Beta Human Chorionic Gonadotropin
The first step in the evaluation of amenorrhea is to exclude pregnancy because it is the most common cause of amenorrhea in women of reproductive age. (5) Measurement of serum or urine hCG levels are the most common laboratory tests ordered to evaluate pregnancy. hCG is produced by syncytiotrophoblast cells and rises exponentially during the first trimester of pregnancy. (5) Serum testing is very sensitive and can detect hCG amounts as low as 1-2mIU/mL. (6) Normally, hCG levels are insignificant in non-pregnant women but high levels can occur in the presence of malignancies producing very high levels of ectopic hCG such as choriocarcinoma, germ cell tumors and hydatidiform moles. (5, 6) If the hCG laboratory testing is positive, US should be performed next to evaluate the presence of an intrauterine or ectopic pregnancy. (2)
Hyperprolactinemia is the most common cause of secondary amenorrhea after pregnancy and is diagnosed when serum levels of PRL exceed 25µg/L. (7, 8) Elevated PRL disrupts gonadotropin-releasing hormone (GnRH) pulsatile secretion which results in hypogonadotropic hypogonadism (HH). PRL levels of 20-200µg/L are often due to the use of prescription drugs or lactotroph microadenomas, while a PRL level of more than 200µg/L is mostly caused by a macroprolactinoma. (7, 8) The presentation of a prolactinoma depends on its size; ranging from symptoms of hyperprolactinemia such amenorrhea, loss of libido and galactorrhea to mass effect occurring with macroprolactinomas. (7) If hyperprolactinemia cannot be explained by the use of medications, a physiologic cause or dysfunction of another organ system, an MRI should be ordered to investigate the possibility of a pituitary gland tumor. (7, 8)
Thyroid Stimulating Hormone
Menstrual irregularities are frequent consequences of thyroid dysfunction. (9) Amenorrhea can be caused by hypothyroidism or hyperthyroidism. Once pregnancy has been ruled out, thyroid stimulating hormone (TSH) level should be measured as the initial investigation of a thyroid disorder. TSH is low in hyperthyroidism, which leads to an excess of sex hormone-binding globulin (SHBG). (9, 10) The result is a reduction of the free fraction of estrogen and testosterone available in the circulation, causing anovulation and amenorrhea. (9, 10) Amenorrhea can also be a symptom of hypothyroidism, which also causes a reduction in serum SHBG, resulting in a decrease in total circulating estrogen and testosterone. (9, 10) Ovulatory dysfunction may also be caused by hyperprolactinemia from long-standing increases in thyrotropin-releasing hormone levels seen in hypothyroidism. (9, 10) The underlying cause of thyroid dysfunction should be investigated further if abnormal TSH levels are found on initial investigation of amenorrhea.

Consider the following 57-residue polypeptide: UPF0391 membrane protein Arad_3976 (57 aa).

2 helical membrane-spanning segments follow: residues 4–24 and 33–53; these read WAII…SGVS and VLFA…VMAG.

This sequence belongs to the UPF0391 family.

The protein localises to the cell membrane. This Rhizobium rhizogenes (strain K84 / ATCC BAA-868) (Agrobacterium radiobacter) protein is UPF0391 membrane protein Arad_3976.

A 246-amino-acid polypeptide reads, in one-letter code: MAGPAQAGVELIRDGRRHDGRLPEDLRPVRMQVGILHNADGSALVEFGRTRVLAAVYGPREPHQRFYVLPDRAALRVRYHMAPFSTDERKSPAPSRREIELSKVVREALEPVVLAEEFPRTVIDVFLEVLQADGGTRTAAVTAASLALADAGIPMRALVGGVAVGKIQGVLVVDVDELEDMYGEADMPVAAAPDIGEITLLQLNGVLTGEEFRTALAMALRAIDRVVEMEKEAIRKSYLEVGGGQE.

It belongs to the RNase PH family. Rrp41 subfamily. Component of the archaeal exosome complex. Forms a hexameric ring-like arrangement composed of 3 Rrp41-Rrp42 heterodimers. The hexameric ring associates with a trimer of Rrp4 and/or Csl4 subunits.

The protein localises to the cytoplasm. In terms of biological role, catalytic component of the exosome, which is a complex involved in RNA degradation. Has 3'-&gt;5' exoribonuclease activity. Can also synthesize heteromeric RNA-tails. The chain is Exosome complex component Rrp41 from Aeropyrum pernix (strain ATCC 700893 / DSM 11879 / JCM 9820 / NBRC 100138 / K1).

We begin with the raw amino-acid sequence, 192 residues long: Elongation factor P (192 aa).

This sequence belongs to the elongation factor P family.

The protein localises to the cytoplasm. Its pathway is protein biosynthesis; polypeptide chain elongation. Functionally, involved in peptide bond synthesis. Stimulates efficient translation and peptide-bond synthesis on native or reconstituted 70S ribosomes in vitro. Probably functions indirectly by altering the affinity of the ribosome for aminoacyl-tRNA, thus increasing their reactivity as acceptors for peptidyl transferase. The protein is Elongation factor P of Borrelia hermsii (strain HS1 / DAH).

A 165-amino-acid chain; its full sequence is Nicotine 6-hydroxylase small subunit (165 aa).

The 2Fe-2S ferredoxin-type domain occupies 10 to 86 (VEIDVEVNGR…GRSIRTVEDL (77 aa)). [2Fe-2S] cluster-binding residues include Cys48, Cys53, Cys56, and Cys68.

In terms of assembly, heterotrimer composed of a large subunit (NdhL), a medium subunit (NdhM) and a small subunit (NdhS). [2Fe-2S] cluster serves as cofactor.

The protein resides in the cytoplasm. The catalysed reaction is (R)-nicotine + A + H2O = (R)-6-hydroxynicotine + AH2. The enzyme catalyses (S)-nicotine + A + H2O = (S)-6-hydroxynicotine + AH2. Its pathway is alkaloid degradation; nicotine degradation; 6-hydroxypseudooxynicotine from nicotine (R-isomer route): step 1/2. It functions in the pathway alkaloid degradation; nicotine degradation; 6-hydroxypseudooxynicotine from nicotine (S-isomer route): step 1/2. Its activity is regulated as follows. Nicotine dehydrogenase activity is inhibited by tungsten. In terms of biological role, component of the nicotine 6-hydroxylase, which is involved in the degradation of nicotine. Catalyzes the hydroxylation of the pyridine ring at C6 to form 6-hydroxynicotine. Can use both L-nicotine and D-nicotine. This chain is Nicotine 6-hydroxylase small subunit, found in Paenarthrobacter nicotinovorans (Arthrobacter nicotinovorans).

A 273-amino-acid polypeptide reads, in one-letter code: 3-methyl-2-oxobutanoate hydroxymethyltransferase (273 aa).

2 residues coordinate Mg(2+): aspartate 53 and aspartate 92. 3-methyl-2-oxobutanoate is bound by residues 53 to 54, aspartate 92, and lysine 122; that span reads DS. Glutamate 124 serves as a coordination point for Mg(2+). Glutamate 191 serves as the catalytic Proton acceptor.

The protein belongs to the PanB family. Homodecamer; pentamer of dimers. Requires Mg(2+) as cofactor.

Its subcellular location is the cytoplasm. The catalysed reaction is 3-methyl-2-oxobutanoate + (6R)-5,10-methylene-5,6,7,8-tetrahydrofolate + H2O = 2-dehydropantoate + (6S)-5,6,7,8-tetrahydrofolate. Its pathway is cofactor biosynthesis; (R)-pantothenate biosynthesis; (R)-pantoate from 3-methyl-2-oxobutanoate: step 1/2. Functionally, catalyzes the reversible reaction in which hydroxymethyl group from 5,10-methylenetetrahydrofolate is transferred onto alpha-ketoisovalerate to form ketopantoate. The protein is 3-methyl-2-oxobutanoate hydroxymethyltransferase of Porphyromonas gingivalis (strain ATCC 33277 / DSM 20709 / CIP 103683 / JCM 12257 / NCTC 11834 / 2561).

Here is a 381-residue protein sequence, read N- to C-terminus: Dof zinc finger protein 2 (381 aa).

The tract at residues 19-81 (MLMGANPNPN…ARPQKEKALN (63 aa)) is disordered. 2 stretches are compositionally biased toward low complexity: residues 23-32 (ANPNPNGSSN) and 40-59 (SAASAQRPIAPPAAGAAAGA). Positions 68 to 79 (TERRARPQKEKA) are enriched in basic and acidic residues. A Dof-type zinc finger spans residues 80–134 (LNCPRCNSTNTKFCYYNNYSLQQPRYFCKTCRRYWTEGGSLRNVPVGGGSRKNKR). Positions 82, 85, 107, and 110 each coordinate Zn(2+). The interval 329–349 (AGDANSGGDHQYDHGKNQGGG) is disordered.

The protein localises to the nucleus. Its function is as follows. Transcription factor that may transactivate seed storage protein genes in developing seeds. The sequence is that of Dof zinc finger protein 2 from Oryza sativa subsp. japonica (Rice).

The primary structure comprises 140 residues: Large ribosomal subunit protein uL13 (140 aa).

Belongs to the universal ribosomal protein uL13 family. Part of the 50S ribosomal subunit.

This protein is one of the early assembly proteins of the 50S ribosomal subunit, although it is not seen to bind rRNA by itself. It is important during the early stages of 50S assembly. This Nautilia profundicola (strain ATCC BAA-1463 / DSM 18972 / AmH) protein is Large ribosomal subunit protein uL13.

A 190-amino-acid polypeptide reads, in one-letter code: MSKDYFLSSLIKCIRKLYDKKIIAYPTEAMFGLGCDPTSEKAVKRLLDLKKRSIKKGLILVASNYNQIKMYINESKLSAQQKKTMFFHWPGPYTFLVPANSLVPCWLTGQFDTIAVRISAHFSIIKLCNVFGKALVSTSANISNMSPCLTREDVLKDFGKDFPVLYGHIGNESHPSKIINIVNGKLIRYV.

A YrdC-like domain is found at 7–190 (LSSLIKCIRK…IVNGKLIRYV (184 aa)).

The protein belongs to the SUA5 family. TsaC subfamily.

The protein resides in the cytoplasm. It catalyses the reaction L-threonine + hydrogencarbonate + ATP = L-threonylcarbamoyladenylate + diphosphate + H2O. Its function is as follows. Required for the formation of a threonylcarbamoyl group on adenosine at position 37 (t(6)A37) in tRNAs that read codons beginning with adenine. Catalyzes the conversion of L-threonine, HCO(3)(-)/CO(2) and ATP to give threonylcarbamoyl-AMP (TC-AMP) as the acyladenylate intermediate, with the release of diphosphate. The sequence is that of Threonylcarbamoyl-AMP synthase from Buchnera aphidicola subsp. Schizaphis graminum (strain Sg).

Anatomical defects should always be considered in the differential diagnosis of primary amenorrhea. Women presenting with primary amenorrhea should be evaluated for the presence of a uterus and vagina by pelvic US. (3, 4) Observation of a shortened vaginal canal or absent uterus should prompt investigation for Müllerian agenesis and androgen insensitivity syndrome (AIS). (3, 11) These two conditions can be differentiated by karyotyping or measuring serum testosterone (Figure 1, Table 1). Outflow tract obstructions such as an imperforate hymen or a transverse vaginal septum often present with cyclic pain and may be the cause of amenorrhea in the presence of a normal uterus. (3, 11) Pelvic US is also relevant in the investigation of secondary amenorrhea to assess for ovarian pathology as well as PCOS. Intrauterine adhesions and cervical stenosis resulting from endometrial instrumentation and cervical procedures also need to be considered in the differential diagnosis of secondary amenorrhea. (3, 11)